Estimated read time: 2-3 minutes
This archived news story is available only for your personal, non-commercial use. Information in the story may be outdated or superseded by additional information. Reading or replaying the story in its archived form does not constitute a republication of the story.
TOOELE — It started as a way to break up an argument over who got to keep a balloon and ended up turning into a teaching opportunity.
When classes get 10 days of perfect attendance at Northlake Elementary School, the school rewards the students with pencils. To make it a bit more fun, school officials tie a balloon around the pencils.
When Katherine Degen's third-grade class achieved perfect attendance in December, her students all got pencils. But some of them started arguing over who would get to keep the balloon. To solve the problem, the class attached a note to the balloon and decided to see where it would land.
“This balloon came all the way from Tooele, Utah," the note said. "Let us know where it ended up.” The note included the school's address on it. They launched the balloon on Dec. 7 from the school playground.
I noticed a shriveled-up balloon with colorful ribbon laying in some tall grass. When I picked it up (I) was delighted to see a small note attached! What a wonderful idea.
–Daryl Jones, South Bend, Ind., resident
Several weeks later, on Jan. 24, the class received a letter from Daryl Jones. When the students found out about the letter, ”they jumped up and down and were screaming and yelling, they were so excited,” Degen said.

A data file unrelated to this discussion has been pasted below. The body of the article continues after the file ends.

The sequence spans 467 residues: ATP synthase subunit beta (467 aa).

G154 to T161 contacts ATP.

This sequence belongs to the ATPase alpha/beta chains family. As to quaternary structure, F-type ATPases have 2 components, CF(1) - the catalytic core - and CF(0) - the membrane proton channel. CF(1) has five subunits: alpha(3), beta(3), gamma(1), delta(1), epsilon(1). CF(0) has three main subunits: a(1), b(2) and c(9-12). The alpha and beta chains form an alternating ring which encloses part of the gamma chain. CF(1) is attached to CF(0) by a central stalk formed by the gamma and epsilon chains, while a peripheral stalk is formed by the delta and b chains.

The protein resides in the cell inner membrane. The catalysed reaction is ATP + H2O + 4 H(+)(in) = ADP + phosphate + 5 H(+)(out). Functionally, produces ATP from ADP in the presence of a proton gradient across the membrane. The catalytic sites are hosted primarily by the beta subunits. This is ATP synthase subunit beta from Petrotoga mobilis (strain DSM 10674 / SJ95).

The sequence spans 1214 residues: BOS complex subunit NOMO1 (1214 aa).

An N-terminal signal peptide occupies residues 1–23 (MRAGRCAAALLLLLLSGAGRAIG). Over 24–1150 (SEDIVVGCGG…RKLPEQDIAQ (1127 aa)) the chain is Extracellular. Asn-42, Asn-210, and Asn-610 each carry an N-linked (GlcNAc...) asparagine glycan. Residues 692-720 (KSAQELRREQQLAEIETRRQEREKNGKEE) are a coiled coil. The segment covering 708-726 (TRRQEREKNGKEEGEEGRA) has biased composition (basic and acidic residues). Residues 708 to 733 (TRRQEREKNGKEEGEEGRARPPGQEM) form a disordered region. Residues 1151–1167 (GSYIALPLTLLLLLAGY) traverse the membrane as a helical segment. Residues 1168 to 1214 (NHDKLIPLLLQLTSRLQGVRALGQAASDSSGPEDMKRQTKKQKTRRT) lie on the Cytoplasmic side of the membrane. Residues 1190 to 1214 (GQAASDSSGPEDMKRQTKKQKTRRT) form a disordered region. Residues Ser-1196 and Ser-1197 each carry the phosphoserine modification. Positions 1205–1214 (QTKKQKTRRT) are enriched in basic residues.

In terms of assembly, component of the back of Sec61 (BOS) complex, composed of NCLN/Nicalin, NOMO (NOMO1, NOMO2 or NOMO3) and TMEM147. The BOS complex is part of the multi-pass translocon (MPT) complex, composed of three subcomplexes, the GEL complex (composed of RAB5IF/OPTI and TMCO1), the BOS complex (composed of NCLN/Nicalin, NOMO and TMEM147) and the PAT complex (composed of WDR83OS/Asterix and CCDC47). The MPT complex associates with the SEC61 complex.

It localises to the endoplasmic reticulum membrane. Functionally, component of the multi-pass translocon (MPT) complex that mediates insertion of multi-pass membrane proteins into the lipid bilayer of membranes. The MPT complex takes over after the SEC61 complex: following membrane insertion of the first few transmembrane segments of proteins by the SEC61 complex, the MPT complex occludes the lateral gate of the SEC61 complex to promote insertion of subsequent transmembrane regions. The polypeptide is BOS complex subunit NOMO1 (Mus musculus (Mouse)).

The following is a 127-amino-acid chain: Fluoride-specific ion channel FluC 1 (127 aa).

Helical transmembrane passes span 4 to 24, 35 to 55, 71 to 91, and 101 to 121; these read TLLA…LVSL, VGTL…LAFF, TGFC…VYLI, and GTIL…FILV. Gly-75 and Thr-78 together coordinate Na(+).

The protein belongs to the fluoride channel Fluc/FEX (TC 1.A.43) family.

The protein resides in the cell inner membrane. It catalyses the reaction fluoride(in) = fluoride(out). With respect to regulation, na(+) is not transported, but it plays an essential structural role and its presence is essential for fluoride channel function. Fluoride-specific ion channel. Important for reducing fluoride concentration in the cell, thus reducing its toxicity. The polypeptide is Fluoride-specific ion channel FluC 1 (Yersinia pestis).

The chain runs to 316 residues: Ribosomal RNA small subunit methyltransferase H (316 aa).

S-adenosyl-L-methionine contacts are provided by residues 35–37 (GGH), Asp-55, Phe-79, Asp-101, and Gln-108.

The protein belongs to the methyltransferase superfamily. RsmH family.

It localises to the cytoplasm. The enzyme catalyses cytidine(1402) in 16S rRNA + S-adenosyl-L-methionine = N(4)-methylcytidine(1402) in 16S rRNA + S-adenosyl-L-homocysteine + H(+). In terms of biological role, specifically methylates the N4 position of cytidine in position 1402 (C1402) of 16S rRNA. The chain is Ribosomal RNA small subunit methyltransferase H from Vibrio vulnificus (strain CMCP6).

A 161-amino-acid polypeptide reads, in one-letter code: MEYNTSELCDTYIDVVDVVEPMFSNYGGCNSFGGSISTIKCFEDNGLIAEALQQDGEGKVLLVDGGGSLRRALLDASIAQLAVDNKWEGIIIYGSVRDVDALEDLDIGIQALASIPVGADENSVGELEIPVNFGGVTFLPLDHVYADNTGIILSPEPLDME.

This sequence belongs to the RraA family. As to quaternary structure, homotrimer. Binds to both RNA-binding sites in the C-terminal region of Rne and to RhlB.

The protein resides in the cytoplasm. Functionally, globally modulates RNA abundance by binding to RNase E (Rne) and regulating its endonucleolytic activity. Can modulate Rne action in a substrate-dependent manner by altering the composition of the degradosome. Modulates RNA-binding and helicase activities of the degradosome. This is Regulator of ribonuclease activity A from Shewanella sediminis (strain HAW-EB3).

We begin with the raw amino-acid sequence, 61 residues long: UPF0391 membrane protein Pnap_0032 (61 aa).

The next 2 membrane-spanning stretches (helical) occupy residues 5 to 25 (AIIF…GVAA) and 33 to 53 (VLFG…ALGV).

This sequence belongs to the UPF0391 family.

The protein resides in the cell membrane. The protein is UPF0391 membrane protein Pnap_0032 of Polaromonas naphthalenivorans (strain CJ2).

Jones said he found the balloon around Christmastime in his backyard while walking his dog.
“I noticed a shriveled-up balloon with colorful ribbon laying in some tall grass,” he wrote. ”When I picked it up (I) was delighted to see a small note attached! What a wonderful idea, and such a journey it must have had traveling over six or maybe seven states to me.”
The students were surprised it had traveled 1,509 miles to South Bend, Ind.
“I’m impressed with how far it went,” 8-year-old Carson Eldredge said. “It was cool,” said 9-year-old Alex Jefferies.
Jones said he was amazed that the class had only sent one balloon. “That’s surprising. I was expecting maybe 100 (balloons) or something like that; maybe they were going to see how far some of them went. … Chances of somebody finding it, it’s like hitting the lottery.”
The students plan to launch another balloon as soon as they get their next 10 days of perfect attendance.
Contributing: Alex Cabrero.